It will be equally impossible to show a good reason for having taken from the people their fractional currency, which was costing the Government nothing, and supplying its place with a more inconvenient currency, at the cost of thirty-two millions of dollars, added to the National debt.

The amount, already paid by the people as interest on the National debt, apart from any payments on account of the principal, is already one thousand, two hundred and twenty-four millions of dollars.

I have long been compelled to believe, that all that is now or ever has been required to secure permanently, is a safe deposit for all the unoccupied moneys of the country, and an ever strengthening bond of National union, as well as the best currency, that our country or the world ever saw, will be for the Government to do now, what should have been done at the close of the civil war,—and at the close of the war of Revolution against England—namely, to make the people’s money, found in circulation at the close of the war the sole money of the country, and the unfluctuating measure of all values, receivable for all forms of taxes, duties and debts, and interconvertible with the interest-bearing bonds of the Government, which should bear an equitable but low rate of interest.

…How can we, as a Republican and a free people, control the Financial Institutions and the policy of this Government in the interest and prosperity of the whole people?

It is evident, that some fatal errors have been committed, some where, by which want, ruin and distress have been introduced, where before was prosperity, abundance and full employment for the enterprise and industry of this nation.

Individuals may suffer from extravagance, over-trading or over-production; but how can a whole nation have its joy and prosperity turned into mourning, but by the fatal errors of its ruling classes, which make the laws, and can thus mete out injustice and dry up the resources of a nation by rapacity and greed of gain, instead of diffusing happiness, education and freedom among the people.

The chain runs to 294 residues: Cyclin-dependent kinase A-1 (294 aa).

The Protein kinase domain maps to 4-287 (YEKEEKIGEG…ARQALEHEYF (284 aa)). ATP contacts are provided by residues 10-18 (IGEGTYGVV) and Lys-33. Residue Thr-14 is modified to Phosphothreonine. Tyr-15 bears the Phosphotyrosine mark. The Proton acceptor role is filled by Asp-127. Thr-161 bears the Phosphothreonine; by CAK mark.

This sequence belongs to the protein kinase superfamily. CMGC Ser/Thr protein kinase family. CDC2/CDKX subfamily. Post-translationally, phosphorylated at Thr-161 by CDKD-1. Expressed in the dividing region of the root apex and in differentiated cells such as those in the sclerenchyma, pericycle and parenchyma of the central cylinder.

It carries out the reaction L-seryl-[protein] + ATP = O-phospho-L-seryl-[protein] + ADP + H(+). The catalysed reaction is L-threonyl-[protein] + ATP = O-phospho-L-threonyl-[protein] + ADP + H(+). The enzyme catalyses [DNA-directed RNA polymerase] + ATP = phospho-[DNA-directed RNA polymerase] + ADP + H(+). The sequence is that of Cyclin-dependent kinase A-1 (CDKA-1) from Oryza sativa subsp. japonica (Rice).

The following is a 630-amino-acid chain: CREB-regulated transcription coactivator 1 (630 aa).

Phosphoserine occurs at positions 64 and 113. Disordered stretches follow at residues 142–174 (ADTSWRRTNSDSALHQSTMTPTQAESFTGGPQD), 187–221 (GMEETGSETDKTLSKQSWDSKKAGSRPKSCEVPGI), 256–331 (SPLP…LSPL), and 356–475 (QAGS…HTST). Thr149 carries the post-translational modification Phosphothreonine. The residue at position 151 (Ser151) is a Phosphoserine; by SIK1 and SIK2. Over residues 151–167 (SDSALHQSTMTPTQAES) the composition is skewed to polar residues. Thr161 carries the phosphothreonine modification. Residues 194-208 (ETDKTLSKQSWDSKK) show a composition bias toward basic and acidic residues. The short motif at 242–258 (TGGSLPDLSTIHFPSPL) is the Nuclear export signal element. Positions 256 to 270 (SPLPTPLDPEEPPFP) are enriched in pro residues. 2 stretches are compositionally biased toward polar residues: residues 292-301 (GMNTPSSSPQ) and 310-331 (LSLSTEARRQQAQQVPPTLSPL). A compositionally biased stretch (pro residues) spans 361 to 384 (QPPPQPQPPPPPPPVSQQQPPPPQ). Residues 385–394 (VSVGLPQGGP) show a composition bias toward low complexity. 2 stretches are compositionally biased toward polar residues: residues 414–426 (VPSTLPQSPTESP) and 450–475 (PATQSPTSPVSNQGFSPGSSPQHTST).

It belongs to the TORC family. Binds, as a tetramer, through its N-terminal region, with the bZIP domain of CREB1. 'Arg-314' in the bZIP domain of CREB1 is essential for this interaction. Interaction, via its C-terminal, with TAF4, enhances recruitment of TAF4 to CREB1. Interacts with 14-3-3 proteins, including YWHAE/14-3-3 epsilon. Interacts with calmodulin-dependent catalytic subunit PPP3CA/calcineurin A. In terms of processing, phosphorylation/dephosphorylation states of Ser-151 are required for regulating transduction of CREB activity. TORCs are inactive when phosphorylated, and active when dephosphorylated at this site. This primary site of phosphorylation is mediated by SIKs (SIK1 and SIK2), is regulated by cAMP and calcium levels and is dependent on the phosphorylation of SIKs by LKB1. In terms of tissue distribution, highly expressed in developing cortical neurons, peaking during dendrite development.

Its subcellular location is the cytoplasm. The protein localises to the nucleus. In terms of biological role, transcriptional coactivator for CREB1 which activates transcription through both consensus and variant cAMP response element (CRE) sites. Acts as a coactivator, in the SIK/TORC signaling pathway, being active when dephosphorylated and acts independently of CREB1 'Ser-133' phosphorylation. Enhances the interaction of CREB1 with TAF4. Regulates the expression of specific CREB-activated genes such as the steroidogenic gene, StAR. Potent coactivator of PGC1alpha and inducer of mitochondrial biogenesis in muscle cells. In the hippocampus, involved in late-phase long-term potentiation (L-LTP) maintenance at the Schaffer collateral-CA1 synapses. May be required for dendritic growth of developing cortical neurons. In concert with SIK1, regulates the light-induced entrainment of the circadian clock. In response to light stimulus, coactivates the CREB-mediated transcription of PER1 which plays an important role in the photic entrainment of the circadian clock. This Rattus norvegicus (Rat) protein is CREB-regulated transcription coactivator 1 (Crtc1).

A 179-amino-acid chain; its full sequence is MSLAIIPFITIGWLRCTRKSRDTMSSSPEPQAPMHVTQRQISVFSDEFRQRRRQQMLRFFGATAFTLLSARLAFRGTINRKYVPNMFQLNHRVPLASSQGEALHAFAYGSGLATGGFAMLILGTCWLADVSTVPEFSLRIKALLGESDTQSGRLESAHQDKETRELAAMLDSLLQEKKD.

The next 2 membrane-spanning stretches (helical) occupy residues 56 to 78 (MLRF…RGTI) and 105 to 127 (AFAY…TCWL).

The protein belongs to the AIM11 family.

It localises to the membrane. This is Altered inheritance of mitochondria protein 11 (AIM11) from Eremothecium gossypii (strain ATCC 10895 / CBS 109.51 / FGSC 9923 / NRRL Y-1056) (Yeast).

Misgovernment and the faults of the ruling class have always proved in history the trouble and sorrow of nations. All the responsibility of a nation’s happiness, which may depend on a people’s laws and administration, must rest upon those, who are, for the time, the law making and administrative class.

Though the influences, that are now working against the rights of labor and the true interests of a Republican Government, are insidious and concealed under plausible reasons, yet the danger to our free institutions, now, is no less than in the inception of the rebellion, that shook our Republic to its centre. It is only another oligarchy, another enslaving power, that is asserting itself against the interest of the whole people. There is fast forming in this country an aristocracy of wealth—the worst form of aristocracy, that can curse the prosperity of any country.  For such an aristocracy has no country—“absenteeism,” living abroad, while they draw their income from the country, is one of its common characteristics. Such an aristocracy is without soul and without patriotism.

Let us save our country from this, its most potent, and, as I hope, its last enemy.  I beseech you, fellow-citizens, to consider well what the crisis of the country demands of you, not losing sight of the fact, that there are great wrongs which must be righted in the administration of the finances of this country for the last twelve years. Old issues of North and South are, in a great measure, passing away, but there is no section of our common country, that needs so much the reviving influence of an abundant and a sound currency, as the South. The Southern people have the finest natural resources, that our country affords; every facility for manufacture—the material, labor and water-power indefinite.  They need only money, wisely distributed among its working and enterprising population, for their work and their enterprise, which may draw out the money, and put it to the best use.  It was well said, lately, by one of the Southern statesmen, that the ‘Government had impoverished, discomfited, and crushed the South more by its financial policy, since peace was declared, than by its arms during the whole war of Rebellion!’

If the people can look for no relief from the present Congress and Administration—if those, who now sway the financial interests of the country cannot see their great opportunity—then new men must be chosen by the people, whom they can trust to make laws, and execute measures, that ‘shall secure the blessings of liberty to themselves and their posterity.’

I will close my remarks by a quotation from a speech of Daniel Webster.  He declared that ‘The producing cause of all prosperity is labor, labor, labor.  The Government was made to protect this industry, and to give it both encouragement and security.  To this very end, with this precise object in view, power was given to Congress over the currency and over the money of the country.’”